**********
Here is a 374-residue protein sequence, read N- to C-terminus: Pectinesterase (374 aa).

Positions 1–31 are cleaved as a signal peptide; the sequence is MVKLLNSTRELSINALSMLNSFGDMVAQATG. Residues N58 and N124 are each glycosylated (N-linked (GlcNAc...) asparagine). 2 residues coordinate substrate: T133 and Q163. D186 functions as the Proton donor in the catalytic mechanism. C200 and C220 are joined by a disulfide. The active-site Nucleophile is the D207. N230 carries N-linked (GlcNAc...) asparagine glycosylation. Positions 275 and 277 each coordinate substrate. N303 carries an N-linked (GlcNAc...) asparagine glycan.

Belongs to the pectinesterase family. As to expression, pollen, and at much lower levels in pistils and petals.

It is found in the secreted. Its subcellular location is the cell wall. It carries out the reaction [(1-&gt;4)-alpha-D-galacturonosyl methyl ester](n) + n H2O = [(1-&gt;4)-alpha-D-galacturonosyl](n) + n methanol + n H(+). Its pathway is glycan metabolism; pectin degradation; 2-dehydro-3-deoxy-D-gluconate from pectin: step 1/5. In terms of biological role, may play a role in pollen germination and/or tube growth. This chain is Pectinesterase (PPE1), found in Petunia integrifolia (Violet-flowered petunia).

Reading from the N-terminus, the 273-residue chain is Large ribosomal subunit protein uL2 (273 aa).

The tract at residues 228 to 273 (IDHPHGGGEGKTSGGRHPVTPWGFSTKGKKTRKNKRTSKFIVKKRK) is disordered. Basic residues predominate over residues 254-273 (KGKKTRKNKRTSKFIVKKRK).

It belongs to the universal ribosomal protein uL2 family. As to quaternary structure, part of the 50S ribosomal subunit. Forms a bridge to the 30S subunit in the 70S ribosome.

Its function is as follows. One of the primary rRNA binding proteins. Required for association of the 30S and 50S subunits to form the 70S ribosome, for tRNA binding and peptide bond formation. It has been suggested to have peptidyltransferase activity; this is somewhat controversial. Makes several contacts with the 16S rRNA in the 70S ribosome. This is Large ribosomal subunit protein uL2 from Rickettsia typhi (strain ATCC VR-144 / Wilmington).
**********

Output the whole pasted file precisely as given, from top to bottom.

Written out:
Here is a 374-residue protein sequence, read N- to C-terminus: Pectinesterase (374 aa).

Positions 1–31 are cleaved as a signal peptide; the sequence is MVKLLNSTRELSINALSMLNSFGDMVAQATG. Residues N58 and N124 are each glycosylated (N-linked (GlcNAc...) asparagine). 2 residues coordinate substrate: T133 and Q163. D186 functions as the Proton donor in the catalytic mechanism. C200 and C220 are joined by a disulfide. The active-site Nucleophile is the D207. N230 carries N-linked (GlcNAc...) asparagine glycosylation. Positions 275 and 277 each coordinate substrate. N303 carries an N-linked (GlcNAc...) asparagine glycan.

Belongs to the pectinesterase family. As to expression, pollen, and at much lower levels in pistils and petals.

It is found in the secreted. Its subcellular location is the cell wall. It carries out the reaction [(1-&gt;4)-alpha-D-galacturonosyl methyl ester](n) + n H2O = [(1-&gt;4)-alpha-D-galacturonosyl](n) + n methanol + n H(+). Its pathway is glycan metabolism; pectin degradation; 2-dehydro-3-deoxy-D-gluconate from pectin: step 1/5. In terms of biological role, may play a role in pollen germination and/or tube growth. This chain is Pectinesterase (PPE1), found in Petunia integrifolia (Violet-flowered petunia).

Reading from the N-terminus, the 273-residue chain is Large ribosomal subunit protein uL2 (273 aa).

The tract at residues 228 to 273 (IDHPHGGGEGKTSGGRHPVTPWGFSTKGKKTRKNKRTSKFIVKKRK) is disordered. Basic residues predominate over residues 254-273 (KGKKTRKNKRTSKFIVKKRK).

It belongs to the universal ribosomal protein uL2 family. As to quaternary structure, part of the 50S ribosomal subunit. Forms a bridge to the 30S subunit in the 70S ribosome.

Its function is as follows. One of the primary rRNA binding proteins. Required for association of the 30S and 50S subunits to form the 70S ribosome, for tRNA binding and peptide bond formation. It has been suggested to have peptidyltransferase activity; this is somewhat controversial. Makes several contacts with the 16S rRNA in the 70S ribosome. This is Large ribosomal subunit protein uL2 from Rickettsia typhi (strain ATCC VR-144 / Wilmington).